Branding · Retail · Strategy

Sears: It’s even worse than you think

The only thing worse than witnessing someone fail, is hearing the denial that pervades their explanations of why things are going to be so much better in the future.

With Sears Holding’s most recent earnings announcement we get yet another quarter of abysmal results and yet another  round of “trust me honey, I can change” assertions from management. Don’t buy it.

Sears was struggling mightily with relevance and profitability when I was still in senior management there more than a decade ago. In the intervening years–despite a merger with Kmart and numerous revitalization experiments–the company has moved from mediocre to bad to just plain sad. Unfortunately, we must now conclude that Sears has zero chance of surviving in anything resembling its current state and size. Given this tragic reality, I recently called for the company to stop the insanity and liquidate ASAP.

While my post was deliberately provocative–and more than a bit hyperbolic–it illustrated two fundamental and important points. The first, that Sears cannot and will not be turned around and therefore the highest value for shareholders is through an orderly liquidation. The second, more urgently, is that the underlying assets continue to decline in value and the sooner their break-up value can be realized, the better.

Last week’s earnings announcement only amplifies my argument–and suggests that things are even worse than most people think. Here are a few points to ponder.

  • Traffic continues to wane at malls and department stores as shoppers increasingly favor online shopping. This trend is sure to continue in the aggregate and bodes poorly for the underlying value of Sears real estate.
  • While they are still far from turned around, JC Penney is on a strong trajectory and beginning to win back customers lost during the Ron Johnson era. A resurgent Penney’s is a growing problem for Sears efforts to improve its soft-lines business.
  • Sears’ much vaunted “Shop Your Way” is clearly making things worse. Sears has flogged this very mediocre rewards program as a transformative strategy. While it’s theoretically helpful in building a customer data asset and enhanced personalization capabilities, all it’s done in practice is give a growing majority of customers an extra layer of discount, without moving the dial on retention or share of wallet. The more people who join, the worse margins get. With its cash balances dwindling, Sears simply cannot afford to keep buying sales.
  • The value of Sears major private brand assets (Kenmore, Craftsman, DieHard) is intrinsically linked to their channel performance, which continues to deteriorate. These brands are also much stronger with an older customer. Here too, Sears does not have time on its side.
  • Lack of investment and a shrinking store base is making things worse. Sears abject failure to invest in their stores to retain any measure of competitiveness has accelerated Sears decline. While some store closings and realignment of space is necessary for virtually any retailer, Sears aggressive down-sizing points to a value proposition problem, not a fundamental real estate issue. Dramatic further shrinking risks de-leveraging the expense structure, losing the support of key vendors and ultimately makes it harder to be top-of-mind with consumers.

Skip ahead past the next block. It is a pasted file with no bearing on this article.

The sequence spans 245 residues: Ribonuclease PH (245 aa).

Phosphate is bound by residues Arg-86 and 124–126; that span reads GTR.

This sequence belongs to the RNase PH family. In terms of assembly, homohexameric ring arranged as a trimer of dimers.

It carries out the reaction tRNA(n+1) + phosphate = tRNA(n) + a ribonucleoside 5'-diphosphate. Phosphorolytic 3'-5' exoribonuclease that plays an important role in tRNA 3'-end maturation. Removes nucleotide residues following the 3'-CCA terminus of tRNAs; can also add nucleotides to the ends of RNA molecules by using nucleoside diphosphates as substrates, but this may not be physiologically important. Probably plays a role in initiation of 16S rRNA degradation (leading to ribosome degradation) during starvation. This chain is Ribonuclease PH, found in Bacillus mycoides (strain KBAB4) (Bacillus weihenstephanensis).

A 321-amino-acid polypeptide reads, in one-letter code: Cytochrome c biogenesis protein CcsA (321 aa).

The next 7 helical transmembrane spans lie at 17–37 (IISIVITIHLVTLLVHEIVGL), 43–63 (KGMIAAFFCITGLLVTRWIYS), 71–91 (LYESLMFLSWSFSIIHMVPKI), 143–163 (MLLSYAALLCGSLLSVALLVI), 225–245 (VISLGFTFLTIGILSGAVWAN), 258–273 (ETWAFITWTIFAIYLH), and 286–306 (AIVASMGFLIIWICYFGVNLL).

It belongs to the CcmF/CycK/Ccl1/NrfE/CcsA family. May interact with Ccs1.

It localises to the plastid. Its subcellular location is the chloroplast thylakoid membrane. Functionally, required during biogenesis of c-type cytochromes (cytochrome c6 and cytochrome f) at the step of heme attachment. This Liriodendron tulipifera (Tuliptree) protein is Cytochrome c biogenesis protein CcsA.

• They’ve yet to find a buyer for Sears Canada. Why? Potential investors see it as a real estate play, not as a going-concern. Bottom line, Sears is very unlikely to get close to their asking price.

Dead brand walking.

 

 

Full disclosure: I have a long, albeit modest, position in JC Penney. 

5 thoughts on “Sears: It’s even worse than you think

  1. As a former employee, I keep shopping Sears because I (still) feel loyal to the brand and am always hopeful that the next visit will be different and the advertising would have me believe that they have great product. More often than not, I leave with nothing. The stores have limited product that is shoddily merchandised. Associates cannot answer the most basic of question. The “loyalty” program is a demand that one provide a phone number or not receive the advertised price. Sadder than sad to walk into a Sears store today.

    1. Sears’ trouble is clearly a internal management issue. The internal display of merchandise is extremely disorganized. Employees were discouraged and untrained. The loyalty program is seemly another layer of discount. The shoppers are just coming for cheaper price than Wal-Mart. There is no way possible for current management to do something except an outsider to make dramatic changes. But it seems impossible. Let us say goodbye to Sears shortly.

  2. I worked for Sears for over 30 years and retired thinking that I would love that company until the day I died. My family grew up with Sears and my mother worked for Sears, it was a household name. To put it bluntly I have never been into a Sears store since I left almost 9 years ago. All I hear from friends is I can’t believe you worked in those awful places. The stores are poorly run and they look terrible. I once use to be proud of Sears and what they represented now I do not even tell people where I use to work, Fast Eddy is just trying to make a buck off the backs of people that were once loyal to Sears. I can not believe how many of my friends left after I retired due to the fact that the company is being poorly run. What ever happened to loyalty? Ask fast Eddy he seems to have the answer to everything. We will always remember the man that ran that once GREAT company into the ground.

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